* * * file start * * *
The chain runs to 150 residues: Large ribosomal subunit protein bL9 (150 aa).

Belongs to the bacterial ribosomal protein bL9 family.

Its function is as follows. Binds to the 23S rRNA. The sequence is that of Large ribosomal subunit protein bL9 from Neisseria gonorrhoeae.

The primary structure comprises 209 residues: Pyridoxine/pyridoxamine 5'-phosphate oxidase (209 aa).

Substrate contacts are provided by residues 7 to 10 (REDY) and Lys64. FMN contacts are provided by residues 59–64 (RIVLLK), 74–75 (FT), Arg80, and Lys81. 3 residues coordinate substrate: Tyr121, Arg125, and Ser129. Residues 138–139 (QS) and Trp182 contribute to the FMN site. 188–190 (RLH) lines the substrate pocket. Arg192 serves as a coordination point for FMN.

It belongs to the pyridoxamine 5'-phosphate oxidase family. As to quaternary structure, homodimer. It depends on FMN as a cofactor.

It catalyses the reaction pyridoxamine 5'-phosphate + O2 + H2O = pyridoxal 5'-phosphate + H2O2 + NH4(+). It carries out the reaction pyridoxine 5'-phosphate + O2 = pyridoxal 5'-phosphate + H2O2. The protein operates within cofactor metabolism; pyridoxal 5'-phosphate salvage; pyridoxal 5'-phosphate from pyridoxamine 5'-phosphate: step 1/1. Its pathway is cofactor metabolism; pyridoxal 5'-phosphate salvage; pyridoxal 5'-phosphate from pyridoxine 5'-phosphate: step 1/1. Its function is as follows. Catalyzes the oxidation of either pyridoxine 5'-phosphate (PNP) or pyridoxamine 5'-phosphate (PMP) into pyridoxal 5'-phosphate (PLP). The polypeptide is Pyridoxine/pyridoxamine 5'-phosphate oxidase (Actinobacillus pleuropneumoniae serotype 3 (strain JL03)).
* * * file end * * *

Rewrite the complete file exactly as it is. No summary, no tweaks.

The chain runs to 150 residues: Large ribosomal subunit protein bL9 (150 aa).

Belongs to the bacterial ribosomal protein bL9 family.

Its function is as follows. Binds to the 23S rRNA. The sequence is that of Large ribosomal subunit protein bL9 from Neisseria gonorrhoeae.

The primary structure comprises 209 residues: Pyridoxine/pyridoxamine 5'-phosphate oxidase (209 aa).

Substrate contacts are provided by residues 7 to 10 (REDY) and Lys64. FMN contacts are provided by residues 59–64 (RIVLLK), 74–75 (FT), Arg80, and Lys81. 3 residues coordinate substrate: Tyr121, Arg125, and Ser129. Residues 138–139 (QS) and Trp182 contribute to the FMN site. 188–190 (RLH) lines the substrate pocket. Arg192 serves as a coordination point for FMN.

It belongs to the pyridoxamine 5'-phosphate oxidase family. As to quaternary structure, homodimer. It depends on FMN as a cofactor.

It catalyses the reaction pyridoxamine 5'-phosphate + O2 + H2O = pyridoxal 5'-phosphate + H2O2 + NH4(+). It carries out the reaction pyridoxine 5'-phosphate + O2 = pyridoxal 5'-phosphate + H2O2. The protein operates within cofactor metabolism; pyridoxal 5'-phosphate salvage; pyridoxal 5'-phosphate from pyridoxamine 5'-phosphate: step 1/1. Its pathway is cofactor metabolism; pyridoxal 5'-phosphate salvage; pyridoxal 5'-phosphate from pyridoxine 5'-phosphate: step 1/1. Its function is as follows. Catalyzes the oxidation of either pyridoxine 5'-phosphate (PNP) or pyridoxamine 5'-phosphate (PMP) into pyridoxal 5'-phosphate (PLP). The polypeptide is Pyridoxine/pyridoxamine 5'-phosphate oxidase (Actinobacillus pleuropneumoniae serotype 3 (strain JL03)).